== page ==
HM Senior Chief Inspector Graham Donaldson's assertion that teacher stress during inspections is caused by "badly-run schools where teachers feel isolated or unsupported" (The TESS, September 19) betrays a complacency that does not sit well with his belief in honest and meaningful self-evaluation.
I have been privileged to work for 15 years in a school which has valued my contribution, supported me through difficult times and always looked to my development. The vast majority of the staff in the school feel the same way. New teachers, supply teachers, students and probationers routinely comment on the supportive and cohesive approach of the staff, often drawing comparisons with other establishments which are entirely favourable to my school.
However, during our recent HMIE inspection, I and many other staff suffered an intolerable degree of stress - caused entirely by the abrasive and aggressive nature of some of the inspectors. Along with several others, I ended up questioning whether I had - or wanted - a future in education. Committed people wanting to do their best for children should not be treated like this.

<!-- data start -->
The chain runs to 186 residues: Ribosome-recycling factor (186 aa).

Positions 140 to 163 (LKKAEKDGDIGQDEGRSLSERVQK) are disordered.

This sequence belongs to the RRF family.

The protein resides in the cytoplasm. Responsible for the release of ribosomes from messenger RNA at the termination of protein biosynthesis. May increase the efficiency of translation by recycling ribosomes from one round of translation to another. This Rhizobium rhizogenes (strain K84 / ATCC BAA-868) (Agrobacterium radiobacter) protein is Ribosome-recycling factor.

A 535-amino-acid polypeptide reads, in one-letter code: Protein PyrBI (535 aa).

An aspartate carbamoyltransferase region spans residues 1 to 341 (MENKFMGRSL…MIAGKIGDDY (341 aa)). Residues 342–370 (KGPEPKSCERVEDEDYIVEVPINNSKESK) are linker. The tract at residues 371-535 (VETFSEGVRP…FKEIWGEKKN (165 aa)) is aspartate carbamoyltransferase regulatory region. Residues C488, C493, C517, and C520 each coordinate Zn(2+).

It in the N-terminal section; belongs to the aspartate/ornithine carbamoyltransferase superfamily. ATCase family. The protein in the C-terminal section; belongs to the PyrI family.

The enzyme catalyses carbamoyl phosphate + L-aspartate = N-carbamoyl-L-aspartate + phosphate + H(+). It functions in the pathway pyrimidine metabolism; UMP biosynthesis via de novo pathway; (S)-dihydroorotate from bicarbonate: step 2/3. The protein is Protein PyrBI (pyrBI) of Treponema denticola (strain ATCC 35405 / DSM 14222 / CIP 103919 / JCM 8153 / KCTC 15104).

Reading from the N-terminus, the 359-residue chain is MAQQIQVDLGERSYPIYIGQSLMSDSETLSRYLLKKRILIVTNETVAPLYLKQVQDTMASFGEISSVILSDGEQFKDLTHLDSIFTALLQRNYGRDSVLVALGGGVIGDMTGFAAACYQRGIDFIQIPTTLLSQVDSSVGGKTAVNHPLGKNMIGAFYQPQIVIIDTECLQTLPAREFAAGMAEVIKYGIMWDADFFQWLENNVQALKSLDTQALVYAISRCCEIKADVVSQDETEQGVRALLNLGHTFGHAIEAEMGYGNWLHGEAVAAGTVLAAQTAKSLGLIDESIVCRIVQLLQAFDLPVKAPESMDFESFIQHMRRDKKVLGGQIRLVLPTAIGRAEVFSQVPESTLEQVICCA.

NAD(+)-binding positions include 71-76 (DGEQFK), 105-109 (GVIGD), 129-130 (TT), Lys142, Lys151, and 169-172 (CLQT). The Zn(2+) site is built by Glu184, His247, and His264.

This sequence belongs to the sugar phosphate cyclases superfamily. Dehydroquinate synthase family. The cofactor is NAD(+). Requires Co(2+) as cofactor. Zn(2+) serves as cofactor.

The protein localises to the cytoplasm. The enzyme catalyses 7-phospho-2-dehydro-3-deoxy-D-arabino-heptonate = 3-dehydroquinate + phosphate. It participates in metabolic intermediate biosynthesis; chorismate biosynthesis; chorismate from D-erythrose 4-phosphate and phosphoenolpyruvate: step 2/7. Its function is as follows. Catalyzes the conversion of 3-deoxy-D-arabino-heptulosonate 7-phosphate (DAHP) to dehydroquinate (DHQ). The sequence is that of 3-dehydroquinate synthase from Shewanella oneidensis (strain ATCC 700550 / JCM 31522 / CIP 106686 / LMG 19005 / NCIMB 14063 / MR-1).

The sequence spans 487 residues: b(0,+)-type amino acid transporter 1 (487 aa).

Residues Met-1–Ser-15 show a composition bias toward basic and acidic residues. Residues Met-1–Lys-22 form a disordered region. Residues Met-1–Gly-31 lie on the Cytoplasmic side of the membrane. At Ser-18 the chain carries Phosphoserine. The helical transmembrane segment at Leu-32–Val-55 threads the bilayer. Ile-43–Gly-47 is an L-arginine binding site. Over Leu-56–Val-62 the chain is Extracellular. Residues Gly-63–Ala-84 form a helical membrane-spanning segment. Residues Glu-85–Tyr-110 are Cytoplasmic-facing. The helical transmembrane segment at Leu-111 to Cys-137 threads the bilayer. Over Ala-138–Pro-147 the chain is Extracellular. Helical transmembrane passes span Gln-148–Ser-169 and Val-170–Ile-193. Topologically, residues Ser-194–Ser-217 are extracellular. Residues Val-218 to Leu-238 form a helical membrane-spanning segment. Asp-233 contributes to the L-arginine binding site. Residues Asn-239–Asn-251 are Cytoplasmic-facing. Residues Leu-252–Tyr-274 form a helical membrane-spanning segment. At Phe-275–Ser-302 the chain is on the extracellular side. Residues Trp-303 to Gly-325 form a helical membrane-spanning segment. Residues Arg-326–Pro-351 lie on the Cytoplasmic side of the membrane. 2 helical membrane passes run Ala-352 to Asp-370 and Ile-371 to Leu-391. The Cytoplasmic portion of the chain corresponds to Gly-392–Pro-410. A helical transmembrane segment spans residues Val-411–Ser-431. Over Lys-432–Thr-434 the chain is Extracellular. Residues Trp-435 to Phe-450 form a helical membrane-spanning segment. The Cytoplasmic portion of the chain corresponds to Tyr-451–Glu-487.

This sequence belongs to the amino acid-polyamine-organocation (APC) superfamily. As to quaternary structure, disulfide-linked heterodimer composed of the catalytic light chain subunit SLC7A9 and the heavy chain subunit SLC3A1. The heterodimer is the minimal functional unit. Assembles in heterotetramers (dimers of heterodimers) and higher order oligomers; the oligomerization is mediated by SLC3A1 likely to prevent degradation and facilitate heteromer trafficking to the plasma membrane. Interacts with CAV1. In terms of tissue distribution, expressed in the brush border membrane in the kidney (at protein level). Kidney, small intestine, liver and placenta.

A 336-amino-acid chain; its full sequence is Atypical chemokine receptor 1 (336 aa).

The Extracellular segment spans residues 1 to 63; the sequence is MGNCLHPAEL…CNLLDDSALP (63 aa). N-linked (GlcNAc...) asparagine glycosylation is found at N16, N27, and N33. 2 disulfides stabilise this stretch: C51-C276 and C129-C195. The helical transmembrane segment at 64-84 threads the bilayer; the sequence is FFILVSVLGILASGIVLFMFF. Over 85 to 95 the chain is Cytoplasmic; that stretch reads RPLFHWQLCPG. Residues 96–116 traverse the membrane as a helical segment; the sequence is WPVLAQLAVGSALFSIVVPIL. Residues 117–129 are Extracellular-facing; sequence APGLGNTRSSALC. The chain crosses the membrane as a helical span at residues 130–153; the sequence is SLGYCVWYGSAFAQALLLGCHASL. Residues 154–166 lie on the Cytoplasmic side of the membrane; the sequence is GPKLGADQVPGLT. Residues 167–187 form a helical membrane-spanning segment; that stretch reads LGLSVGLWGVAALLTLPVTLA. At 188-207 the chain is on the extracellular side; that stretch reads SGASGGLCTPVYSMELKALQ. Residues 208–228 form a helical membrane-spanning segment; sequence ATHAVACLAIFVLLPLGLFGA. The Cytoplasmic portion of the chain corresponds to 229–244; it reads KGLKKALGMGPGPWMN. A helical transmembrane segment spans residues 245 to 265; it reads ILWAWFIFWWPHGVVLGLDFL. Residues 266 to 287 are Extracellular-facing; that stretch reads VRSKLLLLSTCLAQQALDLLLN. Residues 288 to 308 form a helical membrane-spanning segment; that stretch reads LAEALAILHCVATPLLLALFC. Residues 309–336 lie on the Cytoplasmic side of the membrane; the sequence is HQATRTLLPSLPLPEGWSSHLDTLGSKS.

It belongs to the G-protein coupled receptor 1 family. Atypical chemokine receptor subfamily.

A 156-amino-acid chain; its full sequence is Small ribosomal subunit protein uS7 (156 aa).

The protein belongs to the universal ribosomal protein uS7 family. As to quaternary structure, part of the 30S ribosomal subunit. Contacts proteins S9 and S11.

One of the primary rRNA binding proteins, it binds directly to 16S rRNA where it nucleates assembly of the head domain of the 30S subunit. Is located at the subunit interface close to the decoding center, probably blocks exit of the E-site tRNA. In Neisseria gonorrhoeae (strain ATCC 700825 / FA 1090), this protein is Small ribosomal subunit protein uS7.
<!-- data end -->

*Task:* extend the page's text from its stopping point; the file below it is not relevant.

Fools that we were, we did take an open approach. We discussed our failings as well as our successes. All we did was provide the inspectors with further ammunition for their assaults. Some staff were reduced to tears by intimidating and wholly inappropriate questioning. The inspectors were, it seemed, only interested in confirming their jaundiced view of the school, which they had derived solely from recent examination results.
Ironically, two of the areas of the school's work, about which the inspectors were positive, were staff's commitment to the school and the school's commitment to developing staff.
In the light of our experience, perhaps Mr Donaldson might wish to apply some meaningful self-evaluation to his belief that inspections - and inspectors - are not a cause of stress.
Name and address supplied.